Skip to main content

Anal Cancer clinical trials at UCSF

7 in progress, 4 open to eligible people

Showing trials for
  • Nivolumab and Ipilimumab in Treating Patients With HIV Associated Relapsed or Refractory Classical Hodgkin Lymphoma or Solid Tumors That Are Metastatic or Cannot Be Removed by Surgery

    open to eligible people ages 18 years and up

    This phase I trial studies the side effects and best dose of nivolumab when given with ipilimumab in treating patients with human immunodeficiency virus (HIV) associated classical Hodgkin lymphoma that has returned after a period of improvement or does not respond to treatment, or solid tumors that have spread to other places in the body or cannot be removed by surgery. Immunotherapy with monoclonal antibodies, such as ipilimumab and nivolumab, may help the body's immune system attack the cancer, and may interfere with the ability of tumor cells to grow and spread. Ipilimumab is an antibody that acts against a molecule called cytotoxic T-lymphocyte antigen 4 (CTLA-4). CTLA-4 controls a part of your immune system by shutting it down. Nivolumab is a type of antibody that is specific for human programmed cell death 1 (PD-1), a protein that is responsible for destruction of immune cells. Giving ipilimumab with nivolumab may work better in treating patients with HIV associated classical Hodgkin lymphoma or solid tumors compared to ipilimumab with nivolumab alone.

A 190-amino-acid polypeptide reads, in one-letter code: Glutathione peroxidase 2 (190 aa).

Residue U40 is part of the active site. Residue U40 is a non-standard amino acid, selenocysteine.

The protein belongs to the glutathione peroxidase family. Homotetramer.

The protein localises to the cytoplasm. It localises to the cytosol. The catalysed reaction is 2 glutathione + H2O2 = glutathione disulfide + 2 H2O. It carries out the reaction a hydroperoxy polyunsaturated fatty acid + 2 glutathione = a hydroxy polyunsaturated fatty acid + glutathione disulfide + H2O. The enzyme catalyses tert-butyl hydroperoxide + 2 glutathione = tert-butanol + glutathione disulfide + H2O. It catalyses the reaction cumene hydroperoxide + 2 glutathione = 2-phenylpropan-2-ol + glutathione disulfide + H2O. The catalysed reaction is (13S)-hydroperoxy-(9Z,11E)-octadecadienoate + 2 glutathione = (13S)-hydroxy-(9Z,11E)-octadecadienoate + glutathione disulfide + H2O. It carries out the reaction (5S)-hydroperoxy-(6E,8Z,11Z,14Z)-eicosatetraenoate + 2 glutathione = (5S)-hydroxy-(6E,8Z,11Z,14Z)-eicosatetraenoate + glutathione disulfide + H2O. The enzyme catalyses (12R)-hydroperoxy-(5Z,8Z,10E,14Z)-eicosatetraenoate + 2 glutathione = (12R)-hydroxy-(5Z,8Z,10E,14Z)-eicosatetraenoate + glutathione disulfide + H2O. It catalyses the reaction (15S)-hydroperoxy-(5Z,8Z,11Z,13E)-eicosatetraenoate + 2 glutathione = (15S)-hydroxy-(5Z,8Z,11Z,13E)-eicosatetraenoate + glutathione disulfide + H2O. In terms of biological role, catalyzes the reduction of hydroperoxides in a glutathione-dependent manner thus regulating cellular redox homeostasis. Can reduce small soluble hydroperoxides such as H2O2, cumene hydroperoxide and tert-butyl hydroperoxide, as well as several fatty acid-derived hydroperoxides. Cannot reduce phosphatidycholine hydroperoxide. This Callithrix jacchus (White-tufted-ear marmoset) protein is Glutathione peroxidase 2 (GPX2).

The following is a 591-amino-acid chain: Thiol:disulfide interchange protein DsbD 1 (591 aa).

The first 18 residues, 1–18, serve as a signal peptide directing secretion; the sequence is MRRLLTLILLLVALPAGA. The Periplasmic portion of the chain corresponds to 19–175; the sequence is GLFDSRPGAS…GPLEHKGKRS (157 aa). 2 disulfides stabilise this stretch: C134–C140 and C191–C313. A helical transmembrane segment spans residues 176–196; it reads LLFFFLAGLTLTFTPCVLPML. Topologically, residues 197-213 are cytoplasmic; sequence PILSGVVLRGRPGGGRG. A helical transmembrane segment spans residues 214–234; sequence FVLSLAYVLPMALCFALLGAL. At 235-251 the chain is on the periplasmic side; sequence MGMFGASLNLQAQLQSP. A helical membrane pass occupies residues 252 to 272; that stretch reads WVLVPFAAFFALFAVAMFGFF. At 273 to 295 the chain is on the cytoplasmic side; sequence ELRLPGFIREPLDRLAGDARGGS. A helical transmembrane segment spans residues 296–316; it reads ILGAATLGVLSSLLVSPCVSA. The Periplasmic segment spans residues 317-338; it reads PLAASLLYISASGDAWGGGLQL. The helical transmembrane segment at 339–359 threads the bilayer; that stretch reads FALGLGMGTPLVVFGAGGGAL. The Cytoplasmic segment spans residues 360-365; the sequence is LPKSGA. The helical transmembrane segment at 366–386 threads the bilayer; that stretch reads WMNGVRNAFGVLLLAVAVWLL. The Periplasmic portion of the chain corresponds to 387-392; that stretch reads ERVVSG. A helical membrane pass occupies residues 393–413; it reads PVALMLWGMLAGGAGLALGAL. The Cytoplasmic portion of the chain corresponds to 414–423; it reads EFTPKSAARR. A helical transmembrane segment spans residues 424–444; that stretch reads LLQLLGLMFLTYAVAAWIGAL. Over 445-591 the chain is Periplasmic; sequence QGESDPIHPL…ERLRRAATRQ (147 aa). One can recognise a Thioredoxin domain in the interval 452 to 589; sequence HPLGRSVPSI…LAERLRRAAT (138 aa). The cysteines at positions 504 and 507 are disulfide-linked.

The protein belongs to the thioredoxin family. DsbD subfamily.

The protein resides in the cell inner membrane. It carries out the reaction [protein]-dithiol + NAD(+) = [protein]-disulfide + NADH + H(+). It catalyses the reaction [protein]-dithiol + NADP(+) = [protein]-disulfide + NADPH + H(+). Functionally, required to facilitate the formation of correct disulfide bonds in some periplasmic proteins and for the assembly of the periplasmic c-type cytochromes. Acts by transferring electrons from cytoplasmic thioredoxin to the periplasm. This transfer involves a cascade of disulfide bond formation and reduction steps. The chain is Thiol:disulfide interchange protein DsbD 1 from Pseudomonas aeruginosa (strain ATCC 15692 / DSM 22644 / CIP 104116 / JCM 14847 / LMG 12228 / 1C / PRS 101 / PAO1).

San Francisco, California and other locations

  • Radiation Therapy for the Treatment of Metastatic Gastrointestinal Cancers

    open to eligible people ages 18 years and up

    This phase II trial studies how well radiation therapy works for the treatment of gastrointestinal cancer that are spreading to other places in the body (metastatic). Radiation therapy uses high energy x-rays to kill cancer cells and shrink tumors. This trial is being done to determine if giving radiation therapy to patients who are being treated with immunotherapy and whose cancers are progressing (getting worse) can slow or stop the growth of their cancers. It may also help researchers determine if giving radiation therapy to one tumor can stimulate the immune system to attack other tumors in the body that are not targeted by the radiation therapy.

    San Francisco, California

  • Study of NKTR 255 in Combination With Cetuximab in Solid Tumors

    open to eligible people ages 18 years and up

    This is a Phase 1b/2, open-label multicenter study evaluating NKTR-255 as a monotherapy and together with cetuximab in patients with head and neck squamous cell carcinoma (HNSCC), colorectal carcinoma (CRC), cutaneous squamous cell carcinoma (cSCC), anal cell carcinoma (ASCC) and cervical cancer. The recommended phase 2 dose of NKTR-255, determined in the dose escalation phase (Phase 1b), will be used to treat patients in Phase 2 of this study.

    San Francisco, California and other locations

  • Surgery in Treating Patients With Early Stage Anal Canal or Perianal Cancer and HIV Infection

    open to eligible people ages 18 years and up